On September 28, 1994, at 1236 central daylight time, a Cessna 172B, N7617X, was substantially damaged during a forced landing near Poteau, Oklahoma. The airplane was flown by a private pilot on a local personal flight. No flight plan was filed and visual meteorological conditions prevailed. The pilot was uninjured. Use your browsers 'back' function to return to synopsisReturn to Query Page
According to the enclosed Pilot/Operator report, the flight had been airborne for 1.1 hours at 3,000 feet MSL. The engine "sputtered" and the pilot applied mixture and carburetor heat. The fuel selector was switched from one tank to the other. When the airplane had descended to 1,200 feet MSL, the pilot notified Ft. Smith Approach Control that he was not able to get the engine restarted and was going to land the airplane in a field. During the landing roll the airplane went through two fences and the wings struck fence posts. Damage occurred to the left wing spar and right wing strut.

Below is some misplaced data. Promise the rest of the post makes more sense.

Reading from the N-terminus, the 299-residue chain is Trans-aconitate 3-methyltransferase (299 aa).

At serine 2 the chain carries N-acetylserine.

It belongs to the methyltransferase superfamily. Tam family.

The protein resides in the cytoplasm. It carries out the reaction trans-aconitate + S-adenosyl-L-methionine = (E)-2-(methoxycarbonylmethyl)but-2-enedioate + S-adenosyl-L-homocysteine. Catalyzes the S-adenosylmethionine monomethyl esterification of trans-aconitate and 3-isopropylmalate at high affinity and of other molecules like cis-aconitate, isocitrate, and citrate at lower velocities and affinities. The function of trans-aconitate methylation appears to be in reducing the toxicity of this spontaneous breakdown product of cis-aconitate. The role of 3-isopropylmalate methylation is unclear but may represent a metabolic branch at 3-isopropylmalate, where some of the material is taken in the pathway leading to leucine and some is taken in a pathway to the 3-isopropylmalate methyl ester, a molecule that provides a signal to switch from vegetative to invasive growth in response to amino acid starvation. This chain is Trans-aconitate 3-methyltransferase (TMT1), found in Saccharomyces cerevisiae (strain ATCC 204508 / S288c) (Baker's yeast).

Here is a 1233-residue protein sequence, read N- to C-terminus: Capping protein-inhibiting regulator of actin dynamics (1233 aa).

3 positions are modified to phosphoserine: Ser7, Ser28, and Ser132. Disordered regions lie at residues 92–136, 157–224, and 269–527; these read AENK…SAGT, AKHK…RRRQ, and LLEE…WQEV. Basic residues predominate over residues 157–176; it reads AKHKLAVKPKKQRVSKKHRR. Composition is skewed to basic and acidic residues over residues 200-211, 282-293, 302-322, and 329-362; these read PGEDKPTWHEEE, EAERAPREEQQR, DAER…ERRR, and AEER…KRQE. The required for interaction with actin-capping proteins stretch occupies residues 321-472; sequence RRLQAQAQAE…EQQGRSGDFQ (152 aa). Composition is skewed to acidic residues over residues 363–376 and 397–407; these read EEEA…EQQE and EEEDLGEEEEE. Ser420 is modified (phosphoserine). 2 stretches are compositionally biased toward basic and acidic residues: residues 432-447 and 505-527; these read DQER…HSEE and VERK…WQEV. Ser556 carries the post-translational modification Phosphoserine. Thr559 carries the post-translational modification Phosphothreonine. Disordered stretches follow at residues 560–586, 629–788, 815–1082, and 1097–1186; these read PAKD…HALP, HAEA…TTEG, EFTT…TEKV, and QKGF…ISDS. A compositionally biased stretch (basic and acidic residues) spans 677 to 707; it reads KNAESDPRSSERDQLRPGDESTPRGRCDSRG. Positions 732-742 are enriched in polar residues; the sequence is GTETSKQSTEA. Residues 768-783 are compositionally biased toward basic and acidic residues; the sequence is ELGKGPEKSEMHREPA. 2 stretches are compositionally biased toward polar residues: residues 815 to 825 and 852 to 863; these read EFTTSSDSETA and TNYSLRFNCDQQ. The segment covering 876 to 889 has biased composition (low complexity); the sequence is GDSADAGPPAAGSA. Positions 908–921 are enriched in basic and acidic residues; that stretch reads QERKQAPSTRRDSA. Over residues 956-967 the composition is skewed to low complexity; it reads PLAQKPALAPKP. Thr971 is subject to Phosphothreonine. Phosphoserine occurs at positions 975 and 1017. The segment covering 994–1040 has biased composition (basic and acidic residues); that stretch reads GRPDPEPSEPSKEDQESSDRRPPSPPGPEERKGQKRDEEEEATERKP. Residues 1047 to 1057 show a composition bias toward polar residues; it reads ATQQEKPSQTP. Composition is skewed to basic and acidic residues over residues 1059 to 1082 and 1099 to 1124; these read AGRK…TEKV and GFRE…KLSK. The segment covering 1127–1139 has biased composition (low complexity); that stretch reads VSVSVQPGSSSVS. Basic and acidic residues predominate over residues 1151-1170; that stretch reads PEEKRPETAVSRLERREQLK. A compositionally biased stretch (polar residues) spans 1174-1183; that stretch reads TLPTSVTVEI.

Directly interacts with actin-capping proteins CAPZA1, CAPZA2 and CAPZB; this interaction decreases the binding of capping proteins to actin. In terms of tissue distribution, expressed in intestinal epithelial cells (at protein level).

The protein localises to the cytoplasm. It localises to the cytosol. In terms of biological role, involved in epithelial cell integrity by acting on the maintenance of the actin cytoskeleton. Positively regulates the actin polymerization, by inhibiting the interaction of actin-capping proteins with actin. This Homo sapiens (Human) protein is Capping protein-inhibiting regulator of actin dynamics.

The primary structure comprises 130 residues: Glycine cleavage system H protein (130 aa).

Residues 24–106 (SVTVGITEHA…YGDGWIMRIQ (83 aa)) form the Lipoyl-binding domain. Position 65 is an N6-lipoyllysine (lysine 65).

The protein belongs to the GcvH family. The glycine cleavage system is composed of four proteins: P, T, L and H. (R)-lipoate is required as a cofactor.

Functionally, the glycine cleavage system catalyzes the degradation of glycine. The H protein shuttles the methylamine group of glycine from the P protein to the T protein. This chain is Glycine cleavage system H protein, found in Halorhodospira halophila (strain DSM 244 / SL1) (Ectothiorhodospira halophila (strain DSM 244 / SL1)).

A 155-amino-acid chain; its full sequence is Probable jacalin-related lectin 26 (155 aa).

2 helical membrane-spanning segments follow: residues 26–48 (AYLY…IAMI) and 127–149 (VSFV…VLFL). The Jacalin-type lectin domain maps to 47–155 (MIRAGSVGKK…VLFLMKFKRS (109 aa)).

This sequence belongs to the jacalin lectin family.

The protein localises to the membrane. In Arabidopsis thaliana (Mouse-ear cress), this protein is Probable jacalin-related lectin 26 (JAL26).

Local authorities reported the airplane landed in an uneven pasture. During the landing roll, the airplane traveled 168 feet before hitting the first fence and an additional 198 feet before coming to rest.
Weather was reported by the pilot as 80 degrees Fahrenheit. Dew point in the area was reported by FSS as 60 degrees Fahrenheit. Carburetor moderate icing conditions at cruise power are favorable according to the enclosed chart.
The owner reported fuel in the tanks during the recovery of the wreckage. No mechanical discrepancies were reported by the owner.